Dear all,

I need to compute the average of the SQUARED energy

(Kinetic+Potential) over a certain interval of time in a dynamic

simulations:

<E_total^2>

I have seen how to compute the average of the kinetic and potential

energy independently.

But I couldn't find on the manual how to define variables on their sum

and squares.

Is it possible to define a quantity

E_tot = kinetic+potential

and then

E_square = E_tot*E_tot

and then use ave and reduce

?

What precise voice of the manual should I look at ?

How is the syntax ?

Any suggestions ?

In addition, how can I print the average of the distance between all

couples of atoms <r_ij> ?

And its square <r_ij^2> ?

Is it possible with ave and reduce ?

I have found just the command for the displacement from its original coordinates

compute displace/atom, but that is not what I need...

Thank you in advance for your help.

Bests,

Daniele Scopece

The first part is easy: You can define variables that do this, e.g.:

variable U equal pe

variable K equal ke

variable E equal “v_U + v_K”

variable E2 equal “v_E*v_E”

etc…

These can then be averaged with fix ave/time.

The second part is more difficult, and I am not sure if it is possible without modifications. There is a compute pair/local which gives distances between atoms involved in pairwise interactions, which you can dump or compute with dump/local and compute/local. Constructing the full NxN matrix of distances is more difficult though, and to me it seems that this is way easier in post-processing.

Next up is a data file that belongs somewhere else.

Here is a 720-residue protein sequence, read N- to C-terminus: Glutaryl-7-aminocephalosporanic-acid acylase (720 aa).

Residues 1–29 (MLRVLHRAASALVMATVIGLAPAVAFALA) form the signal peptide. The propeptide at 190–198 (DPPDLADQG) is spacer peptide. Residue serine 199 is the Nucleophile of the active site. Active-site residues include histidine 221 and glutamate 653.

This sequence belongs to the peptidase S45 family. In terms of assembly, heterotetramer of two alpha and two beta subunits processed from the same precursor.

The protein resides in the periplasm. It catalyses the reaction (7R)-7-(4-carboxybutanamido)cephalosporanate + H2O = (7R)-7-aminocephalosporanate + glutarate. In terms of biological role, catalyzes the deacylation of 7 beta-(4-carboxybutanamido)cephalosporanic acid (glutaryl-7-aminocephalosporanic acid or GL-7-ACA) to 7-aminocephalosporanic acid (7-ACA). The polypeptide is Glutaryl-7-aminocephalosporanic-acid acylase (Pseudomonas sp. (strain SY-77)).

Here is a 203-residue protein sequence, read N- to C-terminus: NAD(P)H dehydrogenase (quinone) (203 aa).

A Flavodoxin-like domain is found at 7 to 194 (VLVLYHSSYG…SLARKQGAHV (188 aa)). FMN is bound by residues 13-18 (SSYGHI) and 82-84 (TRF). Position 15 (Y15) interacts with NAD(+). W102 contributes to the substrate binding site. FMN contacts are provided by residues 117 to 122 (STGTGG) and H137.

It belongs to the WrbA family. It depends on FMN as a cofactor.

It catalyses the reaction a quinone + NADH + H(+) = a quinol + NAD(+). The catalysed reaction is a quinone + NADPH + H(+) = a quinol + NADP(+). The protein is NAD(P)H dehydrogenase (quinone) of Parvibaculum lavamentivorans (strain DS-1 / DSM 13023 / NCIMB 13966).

Compute reduce can take the output of compute pair/local (for distance)

and average it to a single value. You could also use fix ave/histo with

output from pair/local to calc a histogram of distances.

Neither can do those operations on the square of distances, and

there is no variable option that works for “local” values. I guess

either compute pair/local or compute reduce would need a new option

to create a squared quantity.

Steve

Keep in mind your r and r^2 descriptors for point 2 may turn out to scale with system size. At least that is the case of a homogeneous system (constant number density).

Radial intergration gives:

= \int r * P® dr = \int r * 4\pi*r^2/V_tot dr = 4\pi/V_tot * \int r^3 dr

using V_tot ~ r_max^3

one gets for ~ r_max a linear dependency with r_max being the maximum integration radius.

Carlos

PS: you may want to check my “fast food” approach to the calculation

Added a sumsq and avesq option to compute reduce.

Will be in the next patch.

Steve